US warns Venezuela of consequences if Guaido harmed

Venezuela opposition leader Juan Guaido, who is considered interim president by some 60 countries, visits the Organization of American States in Washington on February 6 (AFP Photo/MANDEL NGAN)

Washington (AFP) - The United States on Thursday warned Venezuela's leftist regime of consequences if opposition leader Juan Guaido is not allowed to return safely from a visit to Washington.

"We hope that the regime makes the calculation, particularly after this trip, that the support for Guaido is strong and that the counter-reaction to any move against him would make it a mistake for the regime," said Elliott Abrams, the US pointman on Venezuela.

"We're very concerned about it and we hope that he will return safely," he told reporters.

Asked to spell out what the United States would do, Abrams said only: "We are prepared."

Guaido, who is considered interim president by the United States and most other Western and Latin American nations, paid a surprise visit as a guest Tuesday at President Donald Trump's State of the Union address to Congress.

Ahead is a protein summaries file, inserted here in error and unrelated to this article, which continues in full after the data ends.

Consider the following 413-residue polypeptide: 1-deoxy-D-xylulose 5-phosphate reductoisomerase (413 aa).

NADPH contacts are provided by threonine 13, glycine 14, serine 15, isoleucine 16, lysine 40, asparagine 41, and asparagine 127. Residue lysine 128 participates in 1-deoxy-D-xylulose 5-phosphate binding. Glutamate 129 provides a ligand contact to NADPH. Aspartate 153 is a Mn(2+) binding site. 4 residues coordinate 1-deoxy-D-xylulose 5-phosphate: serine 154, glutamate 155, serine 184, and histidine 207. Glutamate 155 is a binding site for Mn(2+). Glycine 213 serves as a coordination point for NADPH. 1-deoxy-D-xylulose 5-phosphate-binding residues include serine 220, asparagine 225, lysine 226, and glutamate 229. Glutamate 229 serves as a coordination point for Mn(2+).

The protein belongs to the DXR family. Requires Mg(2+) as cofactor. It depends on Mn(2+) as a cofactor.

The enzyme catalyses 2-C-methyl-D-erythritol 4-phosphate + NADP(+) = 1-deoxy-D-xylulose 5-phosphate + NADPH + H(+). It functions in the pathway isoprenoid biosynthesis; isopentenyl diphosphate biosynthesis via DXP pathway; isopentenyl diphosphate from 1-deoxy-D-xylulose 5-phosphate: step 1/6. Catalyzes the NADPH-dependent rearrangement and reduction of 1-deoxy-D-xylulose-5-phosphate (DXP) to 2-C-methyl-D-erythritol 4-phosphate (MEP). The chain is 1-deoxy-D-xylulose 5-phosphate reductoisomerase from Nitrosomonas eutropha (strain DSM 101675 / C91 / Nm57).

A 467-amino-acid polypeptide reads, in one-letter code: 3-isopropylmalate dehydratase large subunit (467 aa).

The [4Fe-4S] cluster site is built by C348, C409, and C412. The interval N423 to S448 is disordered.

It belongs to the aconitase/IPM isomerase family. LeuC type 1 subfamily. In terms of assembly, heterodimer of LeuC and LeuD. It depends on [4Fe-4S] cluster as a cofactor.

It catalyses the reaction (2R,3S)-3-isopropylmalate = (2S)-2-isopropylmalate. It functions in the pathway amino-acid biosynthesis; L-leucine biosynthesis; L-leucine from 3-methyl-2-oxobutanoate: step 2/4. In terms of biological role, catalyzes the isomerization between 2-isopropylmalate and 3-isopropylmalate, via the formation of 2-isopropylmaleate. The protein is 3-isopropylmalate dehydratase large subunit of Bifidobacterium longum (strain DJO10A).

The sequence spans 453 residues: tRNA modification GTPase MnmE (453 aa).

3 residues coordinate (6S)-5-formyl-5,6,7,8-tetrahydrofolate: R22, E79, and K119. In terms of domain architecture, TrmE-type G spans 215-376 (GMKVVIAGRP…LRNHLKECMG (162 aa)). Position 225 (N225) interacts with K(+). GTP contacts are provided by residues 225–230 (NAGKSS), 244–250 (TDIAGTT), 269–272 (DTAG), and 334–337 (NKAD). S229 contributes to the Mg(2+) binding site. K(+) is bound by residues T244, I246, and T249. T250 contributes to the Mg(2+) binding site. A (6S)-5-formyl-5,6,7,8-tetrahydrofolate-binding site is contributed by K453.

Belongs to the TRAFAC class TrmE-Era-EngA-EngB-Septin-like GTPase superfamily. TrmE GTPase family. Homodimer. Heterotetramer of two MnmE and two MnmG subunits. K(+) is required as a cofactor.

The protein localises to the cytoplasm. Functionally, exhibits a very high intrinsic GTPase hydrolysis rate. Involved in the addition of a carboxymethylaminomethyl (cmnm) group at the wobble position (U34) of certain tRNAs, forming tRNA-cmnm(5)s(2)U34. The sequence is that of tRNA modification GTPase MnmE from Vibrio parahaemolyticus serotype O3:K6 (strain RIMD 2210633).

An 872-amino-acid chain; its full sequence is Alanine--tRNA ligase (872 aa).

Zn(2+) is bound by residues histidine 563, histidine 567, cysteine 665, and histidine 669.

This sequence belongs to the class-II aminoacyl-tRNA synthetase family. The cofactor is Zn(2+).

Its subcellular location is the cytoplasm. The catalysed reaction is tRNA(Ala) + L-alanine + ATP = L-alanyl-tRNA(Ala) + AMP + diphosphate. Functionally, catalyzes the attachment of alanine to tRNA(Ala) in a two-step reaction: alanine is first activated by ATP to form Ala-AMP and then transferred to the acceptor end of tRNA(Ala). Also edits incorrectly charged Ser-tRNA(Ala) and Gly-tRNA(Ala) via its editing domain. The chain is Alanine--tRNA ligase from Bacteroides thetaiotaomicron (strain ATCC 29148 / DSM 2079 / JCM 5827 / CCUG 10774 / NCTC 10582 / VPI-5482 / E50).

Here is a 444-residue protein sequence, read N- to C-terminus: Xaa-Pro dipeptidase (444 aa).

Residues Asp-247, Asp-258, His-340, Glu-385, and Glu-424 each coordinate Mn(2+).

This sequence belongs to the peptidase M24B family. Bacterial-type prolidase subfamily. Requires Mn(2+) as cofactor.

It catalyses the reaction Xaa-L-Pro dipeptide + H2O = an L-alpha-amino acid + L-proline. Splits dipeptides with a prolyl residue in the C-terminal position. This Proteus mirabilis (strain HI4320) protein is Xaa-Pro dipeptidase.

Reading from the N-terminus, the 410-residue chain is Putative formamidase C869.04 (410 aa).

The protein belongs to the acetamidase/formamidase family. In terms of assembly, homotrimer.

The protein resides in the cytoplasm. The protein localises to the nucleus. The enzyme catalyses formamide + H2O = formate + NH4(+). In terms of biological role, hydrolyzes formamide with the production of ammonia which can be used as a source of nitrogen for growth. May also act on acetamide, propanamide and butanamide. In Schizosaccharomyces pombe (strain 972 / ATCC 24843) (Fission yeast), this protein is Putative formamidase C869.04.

Guaido later met at the White House with Trump, with the United States according him the same treatment that it would to any head of state.

Venezuelan President Nicolas Maduro's government harshly criticized both Trump and Guaido but in the past has allowed the opposition leader to move freely despite his US-backed efforts to topple the regime.

Maduro presides over a crumbling economy, with millions having fled as they lack basic necessities, and his last election was widely criticized as fraudulent.

But a year-long US campaign to oust Maduro, including through sanctions to stop Venezuela's key exports of oil, have failed to dislodge him.

Guaido's street protests have fizzled in size and Maduro still enjoys the support of Russia, China and Cuba.

Abrams hinted that the United States would soon take action against Russia, amid reports that Washington could target state oil firm Rosneft over its increasingly close relationship with Venezuela.

"Russia may soon find out that their continued support of Maduro will no longer be cost-free," Abrams said, while declining to comment on any plans to target Rosneft.

"Others who continue to profit from or support Maduro should take warning," he said.

"You will see steps unfold in the coming weeks that demonstrate the seriousness of our intentions in Venezuela."